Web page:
Eve Porinchak [SOLD OUT OF PITCH APPOINTMENTS] is a literary agent with Jill Corcoran Literary. She has eclectic literary tastes and is open to everything from picture books to adult novels. Specifically looking for edgy, psychological thrillers, gang-lit, realistic contemporary. Some of Eve’s favorite books are: True Notebooks by Mark Salzman, Monster by Walter Dean Myers, Gone Girl by Gillian Flynn, and You Shall Know Our Velocity by Dave Eggers. Eve is not a fan of high fantasy; however, she loves the Hunger Games series as well as science fiction. Also a huge fan of true crime, and loved NPR’s SERIAL. If your story reads like a Tuesday night episode of “Dateline,” then she wants to meet you at the conference. Learn more about Eve here.
Tricia Skinner [SOLD OUT OF PITCH APPOINTMENTS] is a literary agent with Fuse Literary. She is representing the entire agency and taking pitches on behalf of both herself and all her co-agents. She is taking pitches for the following fiction genres: romance, fantasy, science fiction, mystery / thriller / suspense, horror, young adult, middle grade, literary fiction, new adult, graphic novels, women’s fiction, upmarket fiction, novels books by and about people from marginalized perspectives (such as LGBT people and/or racial minorities), and picture books (especially from author-illustrators). She is taking pitches for the following nonfiction categories: memoir (including YA and graphic), cookbooks and food studies, political and current events, pop science, pop culture (also punk culture and geek culture), self-help, how-to, humor, pets, business / career, narrative nonfiction, history (particularly of the ancient world), history, theater / cinema / television, music, feminism and gender studies, LGBT, fashion, science / medicine, economics, sociology / social trends, craft, and design. Learn more about Tricia here.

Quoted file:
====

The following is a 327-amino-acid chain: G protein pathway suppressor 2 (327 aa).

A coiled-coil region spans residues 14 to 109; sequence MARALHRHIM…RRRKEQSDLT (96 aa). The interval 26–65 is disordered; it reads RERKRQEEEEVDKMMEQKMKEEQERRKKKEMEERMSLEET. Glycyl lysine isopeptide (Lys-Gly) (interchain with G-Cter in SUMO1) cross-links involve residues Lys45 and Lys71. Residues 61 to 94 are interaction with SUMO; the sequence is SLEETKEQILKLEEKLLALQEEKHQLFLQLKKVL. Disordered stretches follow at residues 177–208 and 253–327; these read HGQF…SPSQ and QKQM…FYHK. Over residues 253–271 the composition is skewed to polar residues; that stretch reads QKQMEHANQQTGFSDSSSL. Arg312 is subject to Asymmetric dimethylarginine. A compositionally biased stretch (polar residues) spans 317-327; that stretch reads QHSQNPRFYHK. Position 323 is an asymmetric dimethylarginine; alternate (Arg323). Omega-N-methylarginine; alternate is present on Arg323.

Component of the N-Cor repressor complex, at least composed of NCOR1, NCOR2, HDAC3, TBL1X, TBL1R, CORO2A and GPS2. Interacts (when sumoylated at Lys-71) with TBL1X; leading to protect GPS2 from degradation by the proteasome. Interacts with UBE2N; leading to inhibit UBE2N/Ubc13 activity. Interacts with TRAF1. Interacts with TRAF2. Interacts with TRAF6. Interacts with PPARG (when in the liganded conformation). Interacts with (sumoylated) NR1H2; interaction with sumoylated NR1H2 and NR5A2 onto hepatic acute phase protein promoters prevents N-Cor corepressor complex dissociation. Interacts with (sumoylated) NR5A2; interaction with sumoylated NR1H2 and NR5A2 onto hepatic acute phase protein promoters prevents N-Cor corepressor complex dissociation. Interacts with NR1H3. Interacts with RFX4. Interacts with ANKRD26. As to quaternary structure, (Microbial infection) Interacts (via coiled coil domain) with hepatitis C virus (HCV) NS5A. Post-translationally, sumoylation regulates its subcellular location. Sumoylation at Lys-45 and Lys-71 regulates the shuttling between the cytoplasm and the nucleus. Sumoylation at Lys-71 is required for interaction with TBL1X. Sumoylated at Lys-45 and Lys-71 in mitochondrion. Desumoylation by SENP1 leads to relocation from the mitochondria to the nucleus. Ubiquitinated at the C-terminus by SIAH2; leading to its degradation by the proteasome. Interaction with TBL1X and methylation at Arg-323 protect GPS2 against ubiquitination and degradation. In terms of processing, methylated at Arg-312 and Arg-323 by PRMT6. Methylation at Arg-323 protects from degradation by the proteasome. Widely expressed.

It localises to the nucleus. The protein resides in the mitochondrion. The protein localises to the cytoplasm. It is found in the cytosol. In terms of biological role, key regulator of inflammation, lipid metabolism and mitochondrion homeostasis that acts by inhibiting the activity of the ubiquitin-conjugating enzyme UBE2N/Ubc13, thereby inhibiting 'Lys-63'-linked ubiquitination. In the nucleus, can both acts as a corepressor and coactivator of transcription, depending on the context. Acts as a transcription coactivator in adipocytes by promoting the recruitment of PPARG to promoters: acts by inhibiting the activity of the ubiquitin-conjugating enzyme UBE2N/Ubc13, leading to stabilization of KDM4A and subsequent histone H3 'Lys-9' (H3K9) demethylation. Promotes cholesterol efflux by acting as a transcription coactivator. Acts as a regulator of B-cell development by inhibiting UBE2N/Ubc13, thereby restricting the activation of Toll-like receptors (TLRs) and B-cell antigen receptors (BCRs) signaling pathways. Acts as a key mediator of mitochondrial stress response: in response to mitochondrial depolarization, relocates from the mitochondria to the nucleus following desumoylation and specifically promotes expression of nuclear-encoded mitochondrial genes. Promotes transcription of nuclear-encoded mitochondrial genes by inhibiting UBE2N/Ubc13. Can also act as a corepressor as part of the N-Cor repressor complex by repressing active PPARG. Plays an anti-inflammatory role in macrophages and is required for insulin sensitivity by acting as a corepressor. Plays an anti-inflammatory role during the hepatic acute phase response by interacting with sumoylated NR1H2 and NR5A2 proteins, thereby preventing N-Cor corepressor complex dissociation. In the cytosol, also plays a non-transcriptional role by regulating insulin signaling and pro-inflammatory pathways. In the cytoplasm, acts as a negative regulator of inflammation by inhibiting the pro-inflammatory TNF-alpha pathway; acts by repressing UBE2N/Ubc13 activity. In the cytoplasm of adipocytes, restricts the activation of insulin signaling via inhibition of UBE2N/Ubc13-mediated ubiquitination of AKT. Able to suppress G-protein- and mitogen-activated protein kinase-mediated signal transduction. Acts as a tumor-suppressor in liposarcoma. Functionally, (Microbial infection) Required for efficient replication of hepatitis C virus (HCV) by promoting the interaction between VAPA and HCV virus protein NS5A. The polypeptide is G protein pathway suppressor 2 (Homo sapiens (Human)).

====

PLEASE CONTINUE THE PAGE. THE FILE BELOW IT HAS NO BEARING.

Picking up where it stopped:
Rachel Brooks is a literary agent with L. Perkins Agency. She seeks all kinds of young adult fiction as well as adult romance novels. Learn more about Rachel here.
These one-on-one meetings are an amazing chance to pitch your book face-to-face with an agent, and get personal, individual feedback on your pitch/concept. If the agent likes your pitch, they’ll request to see part/all of your book — sending you straight past the slush pile. It also gives you an intimate chance to meet with an agent and pick their brain with any questions on your mind.
(Please note that Agent/Editor Pitching is an add-on, separate aspect of the day, for only those who sign up. Spaces are limited for these premium meetings, and pricing/detail is explained below.)